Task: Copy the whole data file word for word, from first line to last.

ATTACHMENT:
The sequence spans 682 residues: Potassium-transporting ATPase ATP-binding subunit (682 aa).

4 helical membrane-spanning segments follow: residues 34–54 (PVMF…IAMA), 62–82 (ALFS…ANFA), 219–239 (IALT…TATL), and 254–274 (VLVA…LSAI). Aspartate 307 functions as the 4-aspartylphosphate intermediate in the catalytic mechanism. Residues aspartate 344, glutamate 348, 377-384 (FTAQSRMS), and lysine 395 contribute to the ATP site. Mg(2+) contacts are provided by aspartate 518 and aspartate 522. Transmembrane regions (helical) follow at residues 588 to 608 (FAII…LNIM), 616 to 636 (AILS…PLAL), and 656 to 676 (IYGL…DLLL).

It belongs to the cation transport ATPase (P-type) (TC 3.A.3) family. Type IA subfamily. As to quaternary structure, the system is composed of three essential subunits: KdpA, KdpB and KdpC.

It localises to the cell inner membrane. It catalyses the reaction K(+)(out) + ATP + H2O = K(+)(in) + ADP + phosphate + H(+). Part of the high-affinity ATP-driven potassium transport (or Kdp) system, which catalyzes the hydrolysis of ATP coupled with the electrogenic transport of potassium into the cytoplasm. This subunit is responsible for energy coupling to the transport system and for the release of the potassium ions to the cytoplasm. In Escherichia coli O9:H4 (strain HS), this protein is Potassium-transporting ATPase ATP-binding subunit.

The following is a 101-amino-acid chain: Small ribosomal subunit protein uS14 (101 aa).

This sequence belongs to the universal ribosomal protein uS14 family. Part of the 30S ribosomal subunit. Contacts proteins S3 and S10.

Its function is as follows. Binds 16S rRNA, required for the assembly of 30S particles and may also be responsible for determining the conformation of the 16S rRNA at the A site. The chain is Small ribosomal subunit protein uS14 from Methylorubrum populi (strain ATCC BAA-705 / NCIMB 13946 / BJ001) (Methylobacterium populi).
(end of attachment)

The sequence spans 682 residues: Potassium-transporting ATPase ATP-binding subunit (682 aa).

4 helical membrane-spanning segments follow: residues 34–54 (PVMF…IAMA), 62–82 (ALFS…ANFA), 219–239 (IALT…TATL), and 254–274 (VLVA…LSAI). Aspartate 307 functions as the 4-aspartylphosphate intermediate in the catalytic mechanism. Residues aspartate 344, glutamate 348, 377-384 (FTAQSRMS), and lysine 395 contribute to the ATP site. Mg(2+) contacts are provided by aspartate 518 and aspartate 522. Transmembrane regions (helical) follow at residues 588 to 608 (FAII…LNIM), 616 to 636 (AILS…PLAL), and 656 to 676 (IYGL…DLLL).

It belongs to the cation transport ATPase (P-type) (TC 3.A.3) family. Type IA subfamily. As to quaternary structure, the system is composed of three essential subunits: KdpA, KdpB and KdpC.

It localises to the cell inner membrane. It catalyses the reaction K(+)(out) + ATP + H2O = K(+)(in) + ADP + phosphate + H(+). Part of the high-affinity ATP-driven potassium transport (or Kdp) system, which catalyzes the hydrolysis of ATP coupled with the electrogenic transport of potassium into the cytoplasm. This subunit is responsible for energy coupling to the transport system and for the release of the potassium ions to the cytoplasm. In Escherichia coli O9:H4 (strain HS), this protein is Potassium-transporting ATPase ATP-binding subunit.

The following is a 101-amino-acid chain: Small ribosomal subunit protein uS14 (101 aa).

This sequence belongs to the universal ribosomal protein uS14 family. Part of the 30S ribosomal subunit. Contacts proteins S3 and S10.

Its function is as follows. Binds 16S rRNA, required for the assembly of 30S particles and may also be responsible for determining the conformation of the 16S rRNA at the A site. The chain is Small ribosomal subunit protein uS14 from Methylorubrum populi (strain ATCC BAA-705 / NCIMB 13946 / BJ001) (Methylobacterium populi).